“Our books and our pens are the most powerful weapons,” says Malala Yousafza.

After I listened to 16-year-old education campaigner Malala Yousafzai’s speech at the United Nations in New York today (July 12, 2013), I could not help thinking about the Shafia girls and women, who were victims of a mass honour killing in Kingston, Ontario not so long ago.

Today, the youngest, Geeti would have been about a year older than Malala.  In fact, I am sure all four victims would have been moved by Malala’s powerful speech, screen presence and more importantly her message.

While the Shafia sisters were attending school in Canada, there were no Taliban members lurking around the corner, trying to “disrupt” their education or attack them.  However, they were becoming too westernized for their father’s liking.  According to their strict Afghan-born father Mohammad Shafia, his daughters had violated austere cultural rules including having boyfriends, wearing revealing clothes and were disobedient. Sometimes Mr. Shafia banished them from attending school, and the girls, themselves, started skipping class.

It has been just over four years, since the tragic murders of the Shafia family members: sisters Zainab, 19, Sahar, 17, Geeti, 13, and Rona Mohammad, 50, who was the first wife of Mohammad Shafia (who was unable to have children.) The bodies were found in the family’s Nissan, submerged in a lock on the Rideau Canal on June 30, 2009.  The cause of death was drowning.  The ladies were found floating in the car after a family outing to Niagara Falls.  They were allegedly drowned before being placed in the family car. To this day, I don’t know who devised the “honour” killing masterplan and why?  How can these individuals sleep at night?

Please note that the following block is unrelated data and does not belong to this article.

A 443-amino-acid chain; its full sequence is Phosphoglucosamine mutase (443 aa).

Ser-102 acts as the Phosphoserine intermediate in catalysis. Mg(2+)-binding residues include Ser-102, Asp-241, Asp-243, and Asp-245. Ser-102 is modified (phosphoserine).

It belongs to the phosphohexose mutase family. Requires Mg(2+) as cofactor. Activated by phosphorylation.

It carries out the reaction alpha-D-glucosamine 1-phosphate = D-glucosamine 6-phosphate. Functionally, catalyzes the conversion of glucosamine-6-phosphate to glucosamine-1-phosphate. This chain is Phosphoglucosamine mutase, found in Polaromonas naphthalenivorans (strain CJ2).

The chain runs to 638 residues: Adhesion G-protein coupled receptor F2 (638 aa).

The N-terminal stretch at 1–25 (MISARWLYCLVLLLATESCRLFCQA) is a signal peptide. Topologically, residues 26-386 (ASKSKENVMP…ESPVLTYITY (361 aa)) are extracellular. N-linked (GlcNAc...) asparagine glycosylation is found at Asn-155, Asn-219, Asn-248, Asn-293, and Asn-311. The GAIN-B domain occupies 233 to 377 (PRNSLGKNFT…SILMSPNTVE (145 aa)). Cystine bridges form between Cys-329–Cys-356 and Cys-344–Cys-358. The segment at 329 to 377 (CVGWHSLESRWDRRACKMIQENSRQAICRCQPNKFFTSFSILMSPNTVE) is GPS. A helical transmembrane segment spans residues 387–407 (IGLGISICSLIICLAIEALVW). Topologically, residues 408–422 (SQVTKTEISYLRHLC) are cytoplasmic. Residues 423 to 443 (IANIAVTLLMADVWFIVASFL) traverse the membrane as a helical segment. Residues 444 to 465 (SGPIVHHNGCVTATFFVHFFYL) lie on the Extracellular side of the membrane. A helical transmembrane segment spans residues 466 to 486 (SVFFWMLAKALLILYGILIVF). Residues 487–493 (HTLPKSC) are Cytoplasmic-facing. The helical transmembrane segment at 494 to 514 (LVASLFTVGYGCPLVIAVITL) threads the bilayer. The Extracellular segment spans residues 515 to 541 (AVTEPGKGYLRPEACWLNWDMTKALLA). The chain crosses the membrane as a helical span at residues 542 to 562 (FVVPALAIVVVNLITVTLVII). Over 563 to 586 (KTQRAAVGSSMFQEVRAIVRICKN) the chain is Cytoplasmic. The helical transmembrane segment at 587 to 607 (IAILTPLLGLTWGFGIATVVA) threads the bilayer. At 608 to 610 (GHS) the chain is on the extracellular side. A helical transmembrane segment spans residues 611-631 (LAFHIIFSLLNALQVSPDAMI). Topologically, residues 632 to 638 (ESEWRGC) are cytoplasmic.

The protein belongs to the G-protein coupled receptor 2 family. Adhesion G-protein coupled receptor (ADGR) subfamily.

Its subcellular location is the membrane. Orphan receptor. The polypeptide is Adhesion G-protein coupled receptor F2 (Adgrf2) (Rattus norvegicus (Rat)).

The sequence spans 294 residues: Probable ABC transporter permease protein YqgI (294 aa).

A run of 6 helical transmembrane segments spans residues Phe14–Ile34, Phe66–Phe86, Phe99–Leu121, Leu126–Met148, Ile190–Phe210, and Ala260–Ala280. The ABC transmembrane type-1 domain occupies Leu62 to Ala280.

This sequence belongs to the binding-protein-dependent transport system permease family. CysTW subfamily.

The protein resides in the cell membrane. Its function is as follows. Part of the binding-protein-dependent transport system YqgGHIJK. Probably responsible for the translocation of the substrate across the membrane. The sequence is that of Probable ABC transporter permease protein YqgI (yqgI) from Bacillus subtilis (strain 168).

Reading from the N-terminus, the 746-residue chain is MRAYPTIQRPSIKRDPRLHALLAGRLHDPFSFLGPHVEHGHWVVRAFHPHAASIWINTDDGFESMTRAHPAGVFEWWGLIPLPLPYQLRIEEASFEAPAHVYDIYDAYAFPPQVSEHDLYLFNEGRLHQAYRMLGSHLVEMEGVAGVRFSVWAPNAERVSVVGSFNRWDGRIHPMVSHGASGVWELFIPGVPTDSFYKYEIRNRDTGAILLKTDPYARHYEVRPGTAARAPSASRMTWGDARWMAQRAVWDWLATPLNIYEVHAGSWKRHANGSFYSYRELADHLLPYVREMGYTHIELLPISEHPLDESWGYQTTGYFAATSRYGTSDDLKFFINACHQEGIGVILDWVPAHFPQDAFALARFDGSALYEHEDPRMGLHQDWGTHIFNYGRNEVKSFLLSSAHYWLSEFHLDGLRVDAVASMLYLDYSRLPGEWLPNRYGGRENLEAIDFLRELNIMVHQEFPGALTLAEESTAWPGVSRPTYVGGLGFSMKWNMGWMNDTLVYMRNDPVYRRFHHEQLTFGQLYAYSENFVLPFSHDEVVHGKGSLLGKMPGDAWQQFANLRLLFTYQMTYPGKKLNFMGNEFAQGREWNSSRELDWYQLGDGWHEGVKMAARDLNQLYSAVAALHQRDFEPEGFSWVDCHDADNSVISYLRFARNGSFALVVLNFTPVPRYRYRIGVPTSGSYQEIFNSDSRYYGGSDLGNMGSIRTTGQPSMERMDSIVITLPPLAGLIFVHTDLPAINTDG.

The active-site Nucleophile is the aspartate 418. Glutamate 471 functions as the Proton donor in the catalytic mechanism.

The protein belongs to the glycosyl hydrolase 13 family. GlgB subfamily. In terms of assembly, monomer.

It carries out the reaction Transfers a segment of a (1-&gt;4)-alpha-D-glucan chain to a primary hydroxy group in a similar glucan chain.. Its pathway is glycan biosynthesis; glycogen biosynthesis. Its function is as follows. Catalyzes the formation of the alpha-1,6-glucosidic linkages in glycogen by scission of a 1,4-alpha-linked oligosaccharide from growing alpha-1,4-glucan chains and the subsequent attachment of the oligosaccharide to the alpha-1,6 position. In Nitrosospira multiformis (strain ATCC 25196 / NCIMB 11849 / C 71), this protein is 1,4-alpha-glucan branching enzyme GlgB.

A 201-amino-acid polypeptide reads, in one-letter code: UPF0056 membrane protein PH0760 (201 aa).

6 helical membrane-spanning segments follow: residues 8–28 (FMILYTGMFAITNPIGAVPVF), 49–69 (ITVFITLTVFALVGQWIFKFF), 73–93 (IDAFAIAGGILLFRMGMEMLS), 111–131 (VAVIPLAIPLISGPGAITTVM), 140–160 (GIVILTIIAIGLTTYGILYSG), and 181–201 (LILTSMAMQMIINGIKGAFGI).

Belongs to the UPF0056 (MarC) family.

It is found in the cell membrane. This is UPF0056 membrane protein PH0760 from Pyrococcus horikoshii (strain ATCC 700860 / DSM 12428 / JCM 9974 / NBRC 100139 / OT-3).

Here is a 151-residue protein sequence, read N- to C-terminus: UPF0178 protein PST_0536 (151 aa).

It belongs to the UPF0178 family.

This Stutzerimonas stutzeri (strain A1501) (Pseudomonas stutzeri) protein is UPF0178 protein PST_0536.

The perpetrators were close family members: parents and a brother.  At their sentencing Judge Robert Maranger of the Ontario Superior Court of Justice stated: “You have each been convicted of the planned and deliberate murder of four members of your family. It’s a verdict clearly supported by the evidence presented at this trial. It is difficult to conceive of a more despicable, more heinous crime.”

Judge Maranger added: “There is nothing more honourless than the deliberate murder of, in the case of Mohammad Shafia, three of his daughters and his wife, in the case of Tooba Yahya, three of her daughters and a stepmother to all her children, in the case of Hamed Shafia three of his sisters and a mother.”

“The apparent reason behind these cold-blooded, shameful murders was that the four completely innocent victims offended your twisted notion of honour, a notion of honour that is founded upon the domination and control of women, a sick notion of honour that has absolutely no place in any civilized society.”


Malala narrowly escaped death near her home in Pakistan.  These are extracts from her UN speech.